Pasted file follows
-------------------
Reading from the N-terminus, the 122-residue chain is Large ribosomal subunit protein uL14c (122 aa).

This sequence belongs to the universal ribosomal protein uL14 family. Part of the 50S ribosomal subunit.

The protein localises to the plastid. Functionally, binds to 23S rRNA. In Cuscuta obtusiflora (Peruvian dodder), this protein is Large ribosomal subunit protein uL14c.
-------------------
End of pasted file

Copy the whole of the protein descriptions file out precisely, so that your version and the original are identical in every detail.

Reading from the N-terminus, the 122-residue chain is Large ribosomal subunit protein uL14c (122 aa).

This sequence belongs to the universal ribosomal protein uL14 family. Part of the 50S ribosomal subunit.

The protein localises to the plastid. Functionally, binds to 23S rRNA. In Cuscuta obtusiflora (Peruvian dodder), this protein is Large ribosomal subunit protein uL14c.